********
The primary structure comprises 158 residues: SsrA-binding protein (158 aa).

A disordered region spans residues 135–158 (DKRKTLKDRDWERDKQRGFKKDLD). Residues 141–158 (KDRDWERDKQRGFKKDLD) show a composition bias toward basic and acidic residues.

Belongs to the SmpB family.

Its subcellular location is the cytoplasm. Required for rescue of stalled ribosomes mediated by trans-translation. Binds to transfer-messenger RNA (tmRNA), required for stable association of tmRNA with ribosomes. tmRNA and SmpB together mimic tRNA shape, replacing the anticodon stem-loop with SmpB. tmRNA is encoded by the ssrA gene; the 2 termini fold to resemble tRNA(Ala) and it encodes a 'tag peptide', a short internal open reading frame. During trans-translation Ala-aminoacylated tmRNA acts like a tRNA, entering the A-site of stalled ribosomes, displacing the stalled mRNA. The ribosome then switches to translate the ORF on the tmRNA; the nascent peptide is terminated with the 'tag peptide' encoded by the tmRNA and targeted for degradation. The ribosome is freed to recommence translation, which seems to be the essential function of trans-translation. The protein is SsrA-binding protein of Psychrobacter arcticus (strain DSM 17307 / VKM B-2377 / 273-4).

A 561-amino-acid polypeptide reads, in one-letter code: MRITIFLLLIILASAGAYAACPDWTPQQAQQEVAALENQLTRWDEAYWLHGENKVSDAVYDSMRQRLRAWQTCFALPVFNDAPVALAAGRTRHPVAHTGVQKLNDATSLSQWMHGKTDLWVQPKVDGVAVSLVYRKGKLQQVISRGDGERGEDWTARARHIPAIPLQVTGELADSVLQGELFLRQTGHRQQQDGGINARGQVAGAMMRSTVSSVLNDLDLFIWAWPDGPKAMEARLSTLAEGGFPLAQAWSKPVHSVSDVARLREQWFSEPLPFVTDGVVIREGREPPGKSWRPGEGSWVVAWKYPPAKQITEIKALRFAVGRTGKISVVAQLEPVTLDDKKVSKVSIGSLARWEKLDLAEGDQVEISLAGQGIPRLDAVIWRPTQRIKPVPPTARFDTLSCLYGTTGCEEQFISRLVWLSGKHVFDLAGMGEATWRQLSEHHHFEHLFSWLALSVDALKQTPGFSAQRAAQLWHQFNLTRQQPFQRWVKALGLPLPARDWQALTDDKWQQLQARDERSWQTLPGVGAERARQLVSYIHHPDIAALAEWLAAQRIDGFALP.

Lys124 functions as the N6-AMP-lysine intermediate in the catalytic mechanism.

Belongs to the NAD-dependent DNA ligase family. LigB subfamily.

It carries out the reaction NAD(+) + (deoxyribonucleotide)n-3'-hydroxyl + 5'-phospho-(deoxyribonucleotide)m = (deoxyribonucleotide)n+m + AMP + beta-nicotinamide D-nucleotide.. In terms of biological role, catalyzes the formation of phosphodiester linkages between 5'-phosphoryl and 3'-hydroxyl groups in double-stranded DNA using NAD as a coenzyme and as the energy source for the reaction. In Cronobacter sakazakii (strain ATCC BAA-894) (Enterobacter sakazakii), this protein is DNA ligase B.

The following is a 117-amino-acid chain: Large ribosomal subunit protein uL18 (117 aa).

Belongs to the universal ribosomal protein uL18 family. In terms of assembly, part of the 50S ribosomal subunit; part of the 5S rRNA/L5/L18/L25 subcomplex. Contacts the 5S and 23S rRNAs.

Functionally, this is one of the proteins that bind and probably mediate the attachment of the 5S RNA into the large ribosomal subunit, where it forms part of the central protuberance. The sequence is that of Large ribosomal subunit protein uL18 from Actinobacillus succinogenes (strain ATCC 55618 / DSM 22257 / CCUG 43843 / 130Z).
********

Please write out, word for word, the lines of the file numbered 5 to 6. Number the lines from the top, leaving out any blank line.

A 561-amino-acid polypeptide reads, in one-letter code: MRITIFLLLIILASAGAYAACPDWTPQQAQQEVAALENQLTRWDEAYWLHGENKVSDAVYDSMRQRLRAWQTCFALPVFNDAPVALAAGRTRHPVAHTGVQKLNDATSLSQWMHGKTDLWVQPKVDGVAVSLVYRKGKLQQVISRGDGERGEDWTARARHIPAIPLQVTGELADSVLQGELFLRQTGHRQQQDGGINARGQVAGAMMRSTVSSVLNDLDLFIWAWPDGPKAMEARLSTLAEGGFPLAQAWSKPVHSVSDVARLREQWFSEPLPFVTDGVVIREGREPPGKSWRPGEGSWVVAWKYPPAKQITEIKALRFAVGRTGKISVVAQLEPVTLDDKKVSKVSIGSLARWEKLDLAEGDQVEISLAGQGIPRLDAVIWRPTQRIKPVPPTARFDTLSCLYGTTGCEEQFISRLVWLSGKHVFDLAGMGEATWRQLSEHHHFEHLFSWLALSVDALKQTPGFSAQRAAQLWHQFNLTRQQPFQRWVKALGLPLPARDWQALTDDKWQQLQARDERSWQTLPGVGAERARQLVSYIHHPDIAALAEWLAAQRIDGFALP.

Lys124 functions as the N6-AMP-lysine intermediate in the catalytic mechanism.